Elaine Shpungin, Ph.D., is the founder and director of Conflict 180.
For the past 25 years, Dr. Elaine Shpungin has been exploring how we can communicate more effectively across differences, address structural inequities and power-imbalances, create conditions that increase resilience in our lives, and turn stuck conflicts into opportunities for learning and restoration.
After serving as the director of the University of Illinois’ Psychological Services Center for 12 years, Elaine founded Conflict 180 in 2016. The mission of Conflict 180 is to support schools and organizations in improving climate and addressing conflict more constructively and courageously.
Elaine’s work is based on decades of hands-on experience, and the synthesis of research and best practices from the fields of psychology, communication, organizational change, leadership and equity.
Elaine also brings more than ten years of study and application from the fields of conflict and restorative justice, including her work with Restorative Circles©, the award-winning dialogical systems building process co-created by Dominic Barter and colleagues in Brazil.
Elaine’s writing has appeared in academic journals, scholarly books, web magazines, popular books on psychology, and her Conflict 180 blog.
To restore herself, Elaine likes to hike with her husband and kids, practice yoga, read science fiction, watch superheroes on Netflix, and eat 72% dark chocolate. You can reach Elaine by emailing Elaine@Conflict180.com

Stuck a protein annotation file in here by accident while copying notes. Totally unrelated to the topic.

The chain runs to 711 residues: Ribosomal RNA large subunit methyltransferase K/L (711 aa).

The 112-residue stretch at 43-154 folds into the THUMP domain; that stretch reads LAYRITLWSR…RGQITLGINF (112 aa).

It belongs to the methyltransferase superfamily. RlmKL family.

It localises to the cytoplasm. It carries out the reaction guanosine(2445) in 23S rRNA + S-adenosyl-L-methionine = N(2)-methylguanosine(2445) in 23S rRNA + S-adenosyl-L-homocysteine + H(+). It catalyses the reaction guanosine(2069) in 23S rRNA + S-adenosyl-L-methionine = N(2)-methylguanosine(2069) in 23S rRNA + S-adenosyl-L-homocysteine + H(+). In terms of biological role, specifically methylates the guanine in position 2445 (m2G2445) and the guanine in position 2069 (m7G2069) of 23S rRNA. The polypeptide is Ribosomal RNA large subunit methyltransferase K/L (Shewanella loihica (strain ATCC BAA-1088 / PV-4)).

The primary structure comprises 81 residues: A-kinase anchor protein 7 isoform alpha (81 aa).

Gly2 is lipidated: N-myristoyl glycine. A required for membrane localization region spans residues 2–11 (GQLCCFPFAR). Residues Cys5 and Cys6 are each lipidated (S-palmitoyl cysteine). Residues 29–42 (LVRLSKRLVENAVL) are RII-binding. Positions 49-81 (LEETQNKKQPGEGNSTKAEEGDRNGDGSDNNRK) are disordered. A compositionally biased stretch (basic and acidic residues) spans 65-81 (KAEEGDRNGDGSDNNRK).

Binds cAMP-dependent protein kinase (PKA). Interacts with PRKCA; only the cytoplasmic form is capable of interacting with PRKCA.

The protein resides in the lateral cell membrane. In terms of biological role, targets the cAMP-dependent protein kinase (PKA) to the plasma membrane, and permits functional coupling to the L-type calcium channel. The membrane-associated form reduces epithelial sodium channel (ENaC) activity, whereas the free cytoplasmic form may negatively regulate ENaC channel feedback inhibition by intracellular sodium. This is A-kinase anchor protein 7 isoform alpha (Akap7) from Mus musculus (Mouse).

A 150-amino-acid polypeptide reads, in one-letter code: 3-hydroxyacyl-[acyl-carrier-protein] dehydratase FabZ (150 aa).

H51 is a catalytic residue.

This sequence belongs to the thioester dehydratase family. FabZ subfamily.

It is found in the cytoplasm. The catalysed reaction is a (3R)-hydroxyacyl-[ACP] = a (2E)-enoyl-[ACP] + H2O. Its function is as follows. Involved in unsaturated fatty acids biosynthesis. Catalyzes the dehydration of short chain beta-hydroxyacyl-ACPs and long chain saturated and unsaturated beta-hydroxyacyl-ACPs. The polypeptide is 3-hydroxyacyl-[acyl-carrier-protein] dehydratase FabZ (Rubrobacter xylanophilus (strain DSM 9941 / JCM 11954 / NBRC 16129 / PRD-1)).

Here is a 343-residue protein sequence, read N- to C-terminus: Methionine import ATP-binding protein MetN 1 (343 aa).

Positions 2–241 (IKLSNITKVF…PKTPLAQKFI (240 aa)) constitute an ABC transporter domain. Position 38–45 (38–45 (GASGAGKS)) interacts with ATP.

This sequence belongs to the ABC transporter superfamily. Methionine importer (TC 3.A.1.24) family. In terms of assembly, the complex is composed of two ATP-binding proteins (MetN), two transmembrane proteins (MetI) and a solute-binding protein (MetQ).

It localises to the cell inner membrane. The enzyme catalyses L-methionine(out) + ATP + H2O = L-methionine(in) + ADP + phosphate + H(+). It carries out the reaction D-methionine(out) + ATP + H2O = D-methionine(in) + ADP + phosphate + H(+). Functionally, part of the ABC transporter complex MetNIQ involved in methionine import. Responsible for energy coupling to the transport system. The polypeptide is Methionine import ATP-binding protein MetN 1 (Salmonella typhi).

Mikhail Lyubansky, Ph.D., is Elaine’s partner in life and in Conflict 180. He is involved in many aspects of training, especially at the intersection of racial equity and restorative justice. He also evaluates Conflict 180 interventions, supervises Conflict 180 students and interns, and runs the Conflict 180 social media accounts.
He is also a member of the teaching faculty in the Department of Psychology at the University of Illinois, Urbana-Champaign, where among other courses, he teaches Psychology of Race and Ethnicity and graduate-level courses on restorative justice.
Mikhail has over two decades of experience in teaching and writing about racial justice and has been studying, facilitating, sharing, and writing about Restorative Circles since 2009. In addition to multiple book chapters and peer-reviewed articles (see vitae), Mikhail recently co-edited an academic text Toward a Socially Responsible Psychology for a Global Age and regularly explores racial justice and restorative justice themes in his Psychology Today blog: Between the Lines.
Born in the former Soviet Union, Mikhail immigrated with his family to the United States as a child in 1977. You can reach him at firstname.lastname@example.org.